Sleep Apnea And Heart Disease Linked In Older Men
A recent study from Boston University’s school of medicine found that obstructive sleep apnea is linked to an increased risk of heart failure and coronary heart disease in middle-aged and older men. 1,927 men and 2,495 women over 40 were monitored for the study.
Obstructive Sleep Apnea Related To Heart Failure
“Men with obstructive sleep apnea were 58% more likely to develop new congestive heart failure over eight years of follow up compared to men without sleep apnea,” stated Daniel Gottlieb, the study’s author. He continued, “There is a lot of undiagnosed sleep apnea, and that, at least in men, is associated with the development of coronary heart disease and heart failure. Only about 10% of sleep apnea cases are diagnosed”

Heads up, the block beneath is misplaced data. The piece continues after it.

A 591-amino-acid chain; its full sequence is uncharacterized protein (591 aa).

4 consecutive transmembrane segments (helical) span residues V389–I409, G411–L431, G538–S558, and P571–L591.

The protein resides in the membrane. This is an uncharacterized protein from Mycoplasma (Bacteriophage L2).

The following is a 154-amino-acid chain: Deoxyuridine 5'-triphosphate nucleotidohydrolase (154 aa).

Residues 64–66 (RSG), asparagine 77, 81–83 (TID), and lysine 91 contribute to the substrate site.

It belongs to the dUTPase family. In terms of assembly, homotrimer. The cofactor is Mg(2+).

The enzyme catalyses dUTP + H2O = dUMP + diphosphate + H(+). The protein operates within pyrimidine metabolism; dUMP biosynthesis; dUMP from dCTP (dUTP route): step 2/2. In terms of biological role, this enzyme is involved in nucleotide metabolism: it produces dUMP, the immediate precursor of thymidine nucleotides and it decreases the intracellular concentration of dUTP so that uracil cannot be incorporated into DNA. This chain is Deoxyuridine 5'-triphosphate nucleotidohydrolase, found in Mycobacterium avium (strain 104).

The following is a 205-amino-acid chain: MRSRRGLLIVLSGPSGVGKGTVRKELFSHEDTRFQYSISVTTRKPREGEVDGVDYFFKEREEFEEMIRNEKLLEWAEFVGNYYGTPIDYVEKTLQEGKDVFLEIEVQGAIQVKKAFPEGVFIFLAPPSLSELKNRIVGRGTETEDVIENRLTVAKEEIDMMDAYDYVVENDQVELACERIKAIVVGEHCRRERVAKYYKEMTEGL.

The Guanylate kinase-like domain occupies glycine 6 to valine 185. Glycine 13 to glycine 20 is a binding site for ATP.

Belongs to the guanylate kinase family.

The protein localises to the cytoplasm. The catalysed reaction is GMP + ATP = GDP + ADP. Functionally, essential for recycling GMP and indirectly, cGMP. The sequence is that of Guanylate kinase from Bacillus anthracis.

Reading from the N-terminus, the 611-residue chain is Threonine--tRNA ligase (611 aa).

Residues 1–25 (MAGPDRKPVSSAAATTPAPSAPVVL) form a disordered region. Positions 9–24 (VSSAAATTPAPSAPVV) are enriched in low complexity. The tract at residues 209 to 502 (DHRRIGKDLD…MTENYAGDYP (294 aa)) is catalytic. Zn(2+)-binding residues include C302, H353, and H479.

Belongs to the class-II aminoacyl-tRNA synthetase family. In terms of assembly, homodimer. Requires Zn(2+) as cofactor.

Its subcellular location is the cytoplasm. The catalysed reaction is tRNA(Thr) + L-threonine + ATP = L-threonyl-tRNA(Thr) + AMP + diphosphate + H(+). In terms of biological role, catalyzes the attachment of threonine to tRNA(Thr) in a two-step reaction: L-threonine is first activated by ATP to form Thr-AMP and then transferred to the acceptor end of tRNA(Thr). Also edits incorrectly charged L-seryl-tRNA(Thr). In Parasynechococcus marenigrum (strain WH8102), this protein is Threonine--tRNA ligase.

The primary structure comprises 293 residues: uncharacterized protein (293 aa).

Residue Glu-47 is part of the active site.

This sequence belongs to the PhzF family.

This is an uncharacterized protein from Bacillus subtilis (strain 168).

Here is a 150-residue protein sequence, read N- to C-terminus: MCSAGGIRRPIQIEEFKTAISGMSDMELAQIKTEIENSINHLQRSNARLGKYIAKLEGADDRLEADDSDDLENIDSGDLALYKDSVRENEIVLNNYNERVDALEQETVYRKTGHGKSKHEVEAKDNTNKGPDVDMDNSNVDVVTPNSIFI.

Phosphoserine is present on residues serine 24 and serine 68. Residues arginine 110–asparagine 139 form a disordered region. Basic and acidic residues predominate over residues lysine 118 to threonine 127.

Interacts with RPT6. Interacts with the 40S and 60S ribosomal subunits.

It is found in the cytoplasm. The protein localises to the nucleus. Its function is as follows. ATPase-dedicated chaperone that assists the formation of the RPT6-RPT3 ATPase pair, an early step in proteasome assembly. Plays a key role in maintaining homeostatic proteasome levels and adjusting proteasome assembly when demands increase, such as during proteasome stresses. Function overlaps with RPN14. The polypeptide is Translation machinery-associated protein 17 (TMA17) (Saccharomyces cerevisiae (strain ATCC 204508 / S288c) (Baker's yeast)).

Middle-Aged Men Greatly Affected
All study participants were free of coronary artery disease and heart failure at the beginning of the study. After adjusting for multiple risk factors, researchers found that obstructive sleep apnea was a significant predictor of incident coronary heart disease in men who are less than 70 years old. Men between the ages of 40-70 with an apnea hypopnea index (API) greater than 30 were 68% more likely to develop coronary artery disease than men with a much lower AHI.
The American Heart Association notes that if you are obese, hypertensive or diabetic, or if your partner says you snort or snore at night, or if you awake in an un-rested state, you should go to your doctor and ask if you might have sleep apnea. Weight loss through diet and exercise may help people battling this condition.